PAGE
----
In 1943, when he received the news that Japanese Americans could serve in the Army, he enlisted almost immediately. Inouye was soon assigned to the 442nd Regimental Combat Team. The unit was entirely segregated, led by Caucasian officers but mostly made up of Nisei men. The 442nd was a mix of Japanese Americans who had previously been in incarceration camps and others from Hawaii who had not.

Inouye became a sergeant at the age of 19, after a year of training at Camp Shelby in Mississippi. When his unit landed in Italy, preparing for their first battle, he asked his compatriots what was on their minds. 

Inouye recalls much later: “Every one of them gave me the same answer, maybe in a different way. ‘I hope I don’t bring shame. I hope I don’t bring shame to my family. I hope I’m not a coward.’”

Citizenship in Action

The 442nd was deployed to the Italian theater of World War II. Inouye was a sniper and fought in the Battle of Belvedere on June 26, 1944. While fighting in France, Inouye was shot in the chest. It was there that the “lucky” silver dollars he carried in his shirt pocket truly earned their name—stopping the bullet before it could damage his heart. Sergeant Inouye became a second lieutenant and a Bronze Star recipient.

There were more awards to come—and more losses. In the last year of the war, Inouye returned to Italy with his men. But his lucky silver dollars were nowhere to be found.

As he approached San Terenzo, he was once again struck by a bullet. Inouye remarked that the pain was “nothing grave,” and he continued to march on, destroying two of three machine gun nests with grenades and submachine guns. Inouye had just pulled out the pin of a grenade and was preparing to throw it when an enemy soldier fired, hitting him and severing most of his right arm.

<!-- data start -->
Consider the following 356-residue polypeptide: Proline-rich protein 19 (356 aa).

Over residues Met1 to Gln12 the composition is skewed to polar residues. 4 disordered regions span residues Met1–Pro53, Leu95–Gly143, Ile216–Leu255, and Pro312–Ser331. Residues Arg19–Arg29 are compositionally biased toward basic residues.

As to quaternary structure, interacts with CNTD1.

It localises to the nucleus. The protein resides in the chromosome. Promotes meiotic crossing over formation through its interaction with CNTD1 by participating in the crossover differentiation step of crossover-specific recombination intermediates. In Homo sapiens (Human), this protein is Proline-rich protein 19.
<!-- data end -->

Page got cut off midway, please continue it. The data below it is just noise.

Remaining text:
Despite the damage to his arm, the grenade was still in his grip and seconds away from exploding. Inouye shouted to his men to stay back while he pried away the grenade with his other hand and threw it toward the enemy lines, with only seconds to spare. Now, with only his left hand, he began to shoot his submachine gun, not halting until enemy fire hit his legs. Within the ensuing hour, several of his comrades set up a tourniquet for him, while the other men secured the mission. 

Another operation was necessary for Inouye: a full amputation. Because he had been administered so much morphine for the pain of his injury, he could not be given anesthesia for the removal of his arm. Thankfully, though, this procedure went smoothly.  

Inouye was honorably discharged as a captain and spent two years rehabilitating, receiving the Distinguished Service Cross and Purple Heart for his service. But after a series of surgeries and 17 transfusions, Inouye noticed something unique. His transfusions all came from those in the 92nd Division—another segregated unit. This time, of Black Americans. 

Out of gratitude to the men of the 92nd, Inouye went on to advocate for civil rights. Daniel Inouye became Hawaii’s first representative after its statehood in 1959, and was its senator from 1963 to 2012. He received the Medal of Honor in 2000, and he received the Medal of Freedom in 2013, a year after his death. He is the only senator to have received both prestigious honors for a lifetime of service.